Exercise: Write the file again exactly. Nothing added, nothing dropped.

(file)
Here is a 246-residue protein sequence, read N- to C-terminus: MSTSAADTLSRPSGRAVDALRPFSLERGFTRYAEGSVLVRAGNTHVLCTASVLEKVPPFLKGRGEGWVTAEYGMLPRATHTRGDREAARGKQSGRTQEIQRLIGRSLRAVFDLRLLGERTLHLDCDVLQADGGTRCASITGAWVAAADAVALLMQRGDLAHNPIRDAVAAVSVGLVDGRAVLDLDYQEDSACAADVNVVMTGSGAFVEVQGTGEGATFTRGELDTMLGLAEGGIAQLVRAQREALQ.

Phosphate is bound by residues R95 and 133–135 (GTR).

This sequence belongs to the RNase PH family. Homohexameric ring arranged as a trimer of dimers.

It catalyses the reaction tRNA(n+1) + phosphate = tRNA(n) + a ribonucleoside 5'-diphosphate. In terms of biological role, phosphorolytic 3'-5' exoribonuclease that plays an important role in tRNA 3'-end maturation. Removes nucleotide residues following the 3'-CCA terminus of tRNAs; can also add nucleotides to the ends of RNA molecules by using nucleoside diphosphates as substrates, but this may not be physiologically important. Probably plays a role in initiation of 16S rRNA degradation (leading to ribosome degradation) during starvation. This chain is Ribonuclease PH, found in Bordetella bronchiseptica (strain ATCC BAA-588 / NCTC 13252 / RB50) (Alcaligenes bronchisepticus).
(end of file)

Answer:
Here is a 246-residue protein sequence, read N- to C-terminus: MSTSAADTLSRPSGRAVDALRPFSLERGFTRYAEGSVLVRAGNTHVLCTASVLEKVPPFLKGRGEGWVTAEYGMLPRATHTRGDREAARGKQSGRTQEIQRLIGRSLRAVFDLRLLGERTLHLDCDVLQADGGTRCASITGAWVAAADAVALLMQRGDLAHNPIRDAVAAVSVGLVDGRAVLDLDYQEDSACAADVNVVMTGSGAFVEVQGTGEGATFTRGELDTMLGLAEGGIAQLVRAQREALQ.

Phosphate is bound by residues R95 and 133–135 (GTR).

This sequence belongs to the RNase PH family. Homohexameric ring arranged as a trimer of dimers.

It catalyses the reaction tRNA(n+1) + phosphate = tRNA(n) + a ribonucleoside 5'-diphosphate. In terms of biological role, phosphorolytic 3'-5' exoribonuclease that plays an important role in tRNA 3'-end maturation. Removes nucleotide residues following the 3'-CCA terminus of tRNAs; can also add nucleotides to the ends of RNA molecules by using nucleoside diphosphates as substrates, but this may not be physiologically important. Probably plays a role in initiation of 16S rRNA degradation (leading to ribosome degradation) during starvation. This chain is Ribonuclease PH, found in Bordetella bronchiseptica (strain ATCC BAA-588 / NCTC 13252 / RB50) (Alcaligenes bronchisepticus).